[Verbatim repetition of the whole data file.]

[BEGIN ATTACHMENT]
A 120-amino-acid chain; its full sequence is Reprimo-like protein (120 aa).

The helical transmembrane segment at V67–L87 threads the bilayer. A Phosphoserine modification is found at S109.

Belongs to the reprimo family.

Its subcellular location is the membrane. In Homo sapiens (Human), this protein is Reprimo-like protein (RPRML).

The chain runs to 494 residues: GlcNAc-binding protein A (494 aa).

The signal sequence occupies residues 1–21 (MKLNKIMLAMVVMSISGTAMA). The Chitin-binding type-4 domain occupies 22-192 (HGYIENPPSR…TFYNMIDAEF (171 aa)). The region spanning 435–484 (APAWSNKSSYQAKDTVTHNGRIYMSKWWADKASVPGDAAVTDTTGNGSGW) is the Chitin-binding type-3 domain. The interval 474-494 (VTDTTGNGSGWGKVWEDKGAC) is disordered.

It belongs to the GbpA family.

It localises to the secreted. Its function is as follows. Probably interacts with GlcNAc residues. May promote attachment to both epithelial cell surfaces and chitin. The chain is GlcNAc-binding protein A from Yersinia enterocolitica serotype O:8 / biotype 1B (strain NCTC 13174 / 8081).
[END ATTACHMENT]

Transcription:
A 120-amino-acid chain; its full sequence is Reprimo-like protein (120 aa).

The helical transmembrane segment at V67–L87 threads the bilayer. A Phosphoserine modification is found at S109.

Belongs to the reprimo family.

Its subcellular location is the membrane. In Homo sapiens (Human), this protein is Reprimo-like protein (RPRML).

The chain runs to 494 residues: GlcNAc-binding protein A (494 aa).

The signal sequence occupies residues 1–21 (MKLNKIMLAMVVMSISGTAMA). The Chitin-binding type-4 domain occupies 22-192 (HGYIENPPSR…TFYNMIDAEF (171 aa)). The region spanning 435–484 (APAWSNKSSYQAKDTVTHNGRIYMSKWWADKASVPGDAAVTDTTGNGSGW) is the Chitin-binding type-3 domain. The interval 474-494 (VTDTTGNGSGWGKVWEDKGAC) is disordered.

It belongs to the GbpA family.

It localises to the secreted. Its function is as follows. Probably interacts with GlcNAc residues. May promote attachment to both epithelial cell surfaces and chitin. The chain is GlcNAc-binding protein A from Yersinia enterocolitica serotype O:8 / biotype 1B (strain NCTC 13174 / 8081).